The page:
Community Resource Guide

table of contents

Introduction: What Can You Learn About a Building?

There is a relatively large amount of building information available for properties. This is especially true as, in recent years, the city has made a push to make data from various agencies accessible to the public. Many agencies now have portals to access information on their individual sites as well as on the city’s Open Data portal in tabular form.

There are three main categories of information available about a building: geographic & size, physical condition, and financial condition. Geographic and size information refers to the basic information about a building - where it is, how many units there are, etc. Information about the physical condition of a building can tell you whether or not the building is being maintained - is the boiler working, is there mold in tenants’ apartments, etc. Information about the financial condition of the building can give you some insight into the landlord’s operations - is there a lot of debt on the property, is there adequate money for needed repairs and maintenance, etc.

While it is exciting that this information is becoming accessible, it is always important to keep in mind the fact that no data is ever perfect. There can be many issues with available data - typos due to a data entry error, inaccurate information due to self reporting, etc. In other cases the data may be accurate, but need context in order to be accurately interpreted. For example, tenants can call in complaints about the condition of their buildings to 311. This is the first step of an HPD violation being issued. However, some tenants may feel uncomfortable calling 311 due to fear of their landlord finding out and retaliating. In this case there may not be many complaints or violations connected to a building despite it having serious issues that need remedying. Throughout this guide we will do our best to provide this context, but nothing can beat actually talking to the residents when trying to understand the information available about a building.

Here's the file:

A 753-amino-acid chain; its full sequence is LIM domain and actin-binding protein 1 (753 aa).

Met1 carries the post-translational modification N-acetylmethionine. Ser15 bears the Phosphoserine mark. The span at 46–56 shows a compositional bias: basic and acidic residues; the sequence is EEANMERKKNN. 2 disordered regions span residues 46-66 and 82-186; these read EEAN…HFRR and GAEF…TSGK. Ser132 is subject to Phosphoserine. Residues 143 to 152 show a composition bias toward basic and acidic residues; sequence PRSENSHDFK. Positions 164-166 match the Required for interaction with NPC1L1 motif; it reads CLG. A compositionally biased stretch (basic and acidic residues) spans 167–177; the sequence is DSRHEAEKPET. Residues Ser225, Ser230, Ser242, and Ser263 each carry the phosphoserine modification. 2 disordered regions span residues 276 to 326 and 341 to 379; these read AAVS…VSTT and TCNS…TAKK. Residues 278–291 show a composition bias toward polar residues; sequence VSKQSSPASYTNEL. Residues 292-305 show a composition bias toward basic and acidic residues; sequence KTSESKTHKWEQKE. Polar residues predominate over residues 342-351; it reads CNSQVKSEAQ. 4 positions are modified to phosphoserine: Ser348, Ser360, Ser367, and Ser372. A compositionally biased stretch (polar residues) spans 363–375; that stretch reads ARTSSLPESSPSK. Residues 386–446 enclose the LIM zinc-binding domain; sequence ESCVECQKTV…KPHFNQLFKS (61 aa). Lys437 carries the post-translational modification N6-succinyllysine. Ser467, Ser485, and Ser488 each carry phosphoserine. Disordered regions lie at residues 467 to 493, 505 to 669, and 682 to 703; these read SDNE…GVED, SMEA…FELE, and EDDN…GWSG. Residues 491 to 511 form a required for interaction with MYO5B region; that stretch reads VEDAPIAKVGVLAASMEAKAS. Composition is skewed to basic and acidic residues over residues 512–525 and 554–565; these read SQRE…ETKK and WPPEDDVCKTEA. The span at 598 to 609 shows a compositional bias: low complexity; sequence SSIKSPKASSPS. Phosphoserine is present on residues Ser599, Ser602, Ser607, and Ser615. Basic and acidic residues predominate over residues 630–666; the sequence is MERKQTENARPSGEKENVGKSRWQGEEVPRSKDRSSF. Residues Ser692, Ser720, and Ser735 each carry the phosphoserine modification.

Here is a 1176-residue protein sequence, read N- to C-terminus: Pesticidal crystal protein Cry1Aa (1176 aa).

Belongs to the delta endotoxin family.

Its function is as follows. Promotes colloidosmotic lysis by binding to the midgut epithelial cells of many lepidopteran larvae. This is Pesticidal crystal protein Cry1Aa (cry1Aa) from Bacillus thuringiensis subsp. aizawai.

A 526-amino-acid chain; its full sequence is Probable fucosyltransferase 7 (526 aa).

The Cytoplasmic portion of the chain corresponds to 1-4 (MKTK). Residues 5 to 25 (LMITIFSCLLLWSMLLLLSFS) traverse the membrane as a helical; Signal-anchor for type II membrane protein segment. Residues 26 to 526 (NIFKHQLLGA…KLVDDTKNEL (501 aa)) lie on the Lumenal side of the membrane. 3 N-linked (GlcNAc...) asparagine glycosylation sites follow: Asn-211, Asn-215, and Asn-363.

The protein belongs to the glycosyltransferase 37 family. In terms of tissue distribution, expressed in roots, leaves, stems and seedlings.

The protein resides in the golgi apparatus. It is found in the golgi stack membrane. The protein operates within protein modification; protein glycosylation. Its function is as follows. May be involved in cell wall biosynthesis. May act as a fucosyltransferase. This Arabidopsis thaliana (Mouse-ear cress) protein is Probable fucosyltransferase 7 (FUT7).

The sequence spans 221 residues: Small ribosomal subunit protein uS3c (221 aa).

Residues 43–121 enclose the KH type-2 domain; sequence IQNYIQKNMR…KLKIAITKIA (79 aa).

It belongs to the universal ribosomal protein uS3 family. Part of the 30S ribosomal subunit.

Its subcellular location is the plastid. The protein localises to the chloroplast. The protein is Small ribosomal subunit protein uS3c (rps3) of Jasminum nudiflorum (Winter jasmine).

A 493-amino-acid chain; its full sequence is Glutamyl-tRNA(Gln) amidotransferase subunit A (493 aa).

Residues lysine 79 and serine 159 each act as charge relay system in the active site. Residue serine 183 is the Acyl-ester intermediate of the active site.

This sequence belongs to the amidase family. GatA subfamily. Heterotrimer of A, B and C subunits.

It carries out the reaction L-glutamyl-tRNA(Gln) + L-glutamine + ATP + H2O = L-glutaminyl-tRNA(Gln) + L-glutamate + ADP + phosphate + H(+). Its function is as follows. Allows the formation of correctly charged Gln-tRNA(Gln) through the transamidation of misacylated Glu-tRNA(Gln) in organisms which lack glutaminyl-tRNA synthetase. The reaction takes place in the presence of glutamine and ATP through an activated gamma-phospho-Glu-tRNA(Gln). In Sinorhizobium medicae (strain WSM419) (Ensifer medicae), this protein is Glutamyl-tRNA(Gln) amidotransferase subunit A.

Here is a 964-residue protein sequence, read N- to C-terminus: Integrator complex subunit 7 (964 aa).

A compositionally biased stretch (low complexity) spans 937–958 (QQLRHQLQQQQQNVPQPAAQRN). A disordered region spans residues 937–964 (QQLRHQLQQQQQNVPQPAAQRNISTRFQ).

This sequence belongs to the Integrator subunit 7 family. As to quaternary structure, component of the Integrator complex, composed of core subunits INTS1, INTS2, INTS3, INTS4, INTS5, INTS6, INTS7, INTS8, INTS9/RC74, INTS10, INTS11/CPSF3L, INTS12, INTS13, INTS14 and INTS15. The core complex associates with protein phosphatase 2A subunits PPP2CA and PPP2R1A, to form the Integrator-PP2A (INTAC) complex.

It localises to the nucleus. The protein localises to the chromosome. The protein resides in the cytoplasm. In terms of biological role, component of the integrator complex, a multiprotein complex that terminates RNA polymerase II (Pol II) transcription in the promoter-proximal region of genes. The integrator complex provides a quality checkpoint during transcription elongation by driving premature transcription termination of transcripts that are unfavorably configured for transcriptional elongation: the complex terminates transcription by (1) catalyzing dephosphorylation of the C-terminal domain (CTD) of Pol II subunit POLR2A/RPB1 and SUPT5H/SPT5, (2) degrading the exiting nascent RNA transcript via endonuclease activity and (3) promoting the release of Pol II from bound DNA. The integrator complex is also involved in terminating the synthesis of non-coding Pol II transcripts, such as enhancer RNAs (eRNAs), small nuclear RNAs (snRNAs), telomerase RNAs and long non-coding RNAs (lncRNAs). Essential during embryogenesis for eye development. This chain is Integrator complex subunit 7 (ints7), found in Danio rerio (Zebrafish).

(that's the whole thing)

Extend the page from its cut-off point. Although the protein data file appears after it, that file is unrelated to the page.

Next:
Also, while we believe that it is best to start off by only looking into a single building, if you find that the landlord in question owns multiple properties, doing some research on the entire portfolio will help you better understand what is happening. Landlords think in terms of their whole portfolio of buildings, as the finances of their different properties are, in practice, often intertwined. Additionally, landlords likely have a similar pattern of behavior, or business strategy, across their buildings. In other words, if they are neglecting repairs in one building and/or harassing tenants, they are likely doing the same in their other properties. Thinking through how a landlord treats their entire portfolio, then, can add important context about what might be going on in a specific building. See our Research a Portfolio Guide [LINK] for more on this.